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E. coli outbreak: CDC warns to ‘avoid all types of romaine lettuce’

Published: Friday, April 20, 2018 @ 5:42 PM

E. Coli Outbreak: 'Avoid All Types Of Lettuce' CDC Warns

The Centers for Disease Control and Prevention has expanded its warning to include all types of romaine lettuce. The warning now includes whole heads and hearts of romaine lettuce, in addition to chopped romaine and salads and salad mixes containing romaine.

The CDC also asks consumers to “not buy or eat romaine lettuce at a grocery store or restaurant unless you can confirm it is not from the Yuma, Arizona, growing region.”

Additionally, the CDC suggests that consumers throw away any romaine lettuce in the home, even if some of it was eaten and no one has gotten sick.

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At least 31 people have been hospitalized, including three who developed a type of kidney failure, according to the CDC.

The affected states include

  • Alaska
  • Arizona
  • California
  • Connecticut
  • Idaho
  • Illinois
  • Louisiana
  • Michigan
  • Missouri
  • Montana
  • New Jersey
  • New York
  • Ohio
  • Pennsylvania
  • Virginia
  • Washington

No deaths related to the outbreak have been reported.

The CDC has not yet identified the grower or a common brand, and is urging people not to eat chopped lettuce from the Yuma area.

Symptoms of an E. coli infection vary, but often include severe stomach cramps and diarrhea, which is often bloody. Most people get better in five to seven days. Infections can be mild, but can also be severe and even life-threatening.

If you think you have E. coli, the CDC says to talk to your health care provider or public health department and write down what you ate in the week before you got sick.

People started reporting illnesses that are part of the outbreak between March 22 and March 31.

DNA fingerprinting is being used to identify illnesses that are part of the same outbreak. Some people might not be included in the CDC’s case count if officials weren’t able to get bacteria strains needed for DNA fingerprinting to link them to the outbreak.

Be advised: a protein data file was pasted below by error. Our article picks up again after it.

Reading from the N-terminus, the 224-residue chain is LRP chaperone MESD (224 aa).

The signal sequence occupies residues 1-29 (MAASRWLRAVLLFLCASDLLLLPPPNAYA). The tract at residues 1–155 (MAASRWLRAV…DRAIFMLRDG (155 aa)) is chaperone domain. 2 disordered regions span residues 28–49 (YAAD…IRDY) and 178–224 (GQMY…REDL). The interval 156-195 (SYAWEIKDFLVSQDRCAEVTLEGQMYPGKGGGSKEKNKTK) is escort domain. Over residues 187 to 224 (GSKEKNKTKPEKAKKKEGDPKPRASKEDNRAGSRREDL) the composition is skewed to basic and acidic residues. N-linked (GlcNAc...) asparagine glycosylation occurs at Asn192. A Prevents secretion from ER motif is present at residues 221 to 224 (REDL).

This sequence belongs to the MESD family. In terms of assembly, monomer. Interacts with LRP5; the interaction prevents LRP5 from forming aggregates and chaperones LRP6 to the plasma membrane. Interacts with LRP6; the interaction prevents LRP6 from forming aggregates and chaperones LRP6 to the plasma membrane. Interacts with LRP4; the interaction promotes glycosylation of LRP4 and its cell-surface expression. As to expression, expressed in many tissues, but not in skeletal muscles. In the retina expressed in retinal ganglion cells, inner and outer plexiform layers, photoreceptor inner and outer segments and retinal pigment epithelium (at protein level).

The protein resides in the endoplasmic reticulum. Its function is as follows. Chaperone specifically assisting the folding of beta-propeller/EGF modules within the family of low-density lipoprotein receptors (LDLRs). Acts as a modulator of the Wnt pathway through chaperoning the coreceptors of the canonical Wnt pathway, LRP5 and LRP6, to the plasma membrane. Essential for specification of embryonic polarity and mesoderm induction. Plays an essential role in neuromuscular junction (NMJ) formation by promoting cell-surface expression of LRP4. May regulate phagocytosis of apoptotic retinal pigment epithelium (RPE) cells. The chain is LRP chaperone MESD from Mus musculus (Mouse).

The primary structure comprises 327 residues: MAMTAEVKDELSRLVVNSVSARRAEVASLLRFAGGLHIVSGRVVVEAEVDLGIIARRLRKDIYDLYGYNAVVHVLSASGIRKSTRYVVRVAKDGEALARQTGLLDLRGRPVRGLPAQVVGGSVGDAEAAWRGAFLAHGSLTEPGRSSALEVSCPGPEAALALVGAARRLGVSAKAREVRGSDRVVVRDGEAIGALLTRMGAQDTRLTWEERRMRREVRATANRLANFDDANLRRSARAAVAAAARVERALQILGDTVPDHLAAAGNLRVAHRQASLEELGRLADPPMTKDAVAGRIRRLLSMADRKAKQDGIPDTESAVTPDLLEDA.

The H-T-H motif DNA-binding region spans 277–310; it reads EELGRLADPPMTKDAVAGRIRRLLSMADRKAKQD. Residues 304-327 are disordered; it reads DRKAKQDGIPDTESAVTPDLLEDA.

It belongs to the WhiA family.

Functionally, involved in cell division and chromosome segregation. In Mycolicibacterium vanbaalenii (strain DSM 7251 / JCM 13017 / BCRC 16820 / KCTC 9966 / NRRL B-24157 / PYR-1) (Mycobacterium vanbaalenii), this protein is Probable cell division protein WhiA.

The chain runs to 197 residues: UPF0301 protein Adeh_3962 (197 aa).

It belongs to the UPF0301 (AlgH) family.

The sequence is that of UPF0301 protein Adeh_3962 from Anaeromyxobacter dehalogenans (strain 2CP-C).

To reduce your risk of an E. coli infection, you can:

  • Wash your hands. Wash hands after using the restroom or changing diapers, before and after preparing or eating food and after contact with animals.
  • Cook meats thoroughly to kill harmful germs.
  • Thoroughly wash hands, counters, cutting boards and utensils after they touch raw meat.
  • Wash fruits and vegetables before eating.
  • Avoid raw milk, other unpasteurized dairy products and unpasteurized juices.
  • Don’t prepare food or drink for others when you are sick.

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Boy's wallet lost behind lockers at pool found 46 years later

Published: Friday, April 20, 2018 @ 6:17 PM

(KIRO7.com)
(KIRO7.com)

A wallet lost in 1972 has been found by a work crew in Wenatchee who is updating part of the Wentachee, Washington, pool facility.

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Wenatchee World says the wallet, owned by Harry LaRue, contains some family pictures, and a Boy Scout Card. The World says it estimates that LaRue was about 10 when he lost the wallet and that he lived in East Wenatchee.

The wallet was found behind the boys’ lockers at the city pool by a city crew who was updating the changing room.

A reporter from the World tried to find LaRue, but has been unable to.

After seeing the World's Facebook post, someone who knows a man by the same name said she contacted him and he was calling the city, who has the wallet. 

KIRO 7 is asking the Wenatchee World to verify if the man is the same person who lost the wallet years ago.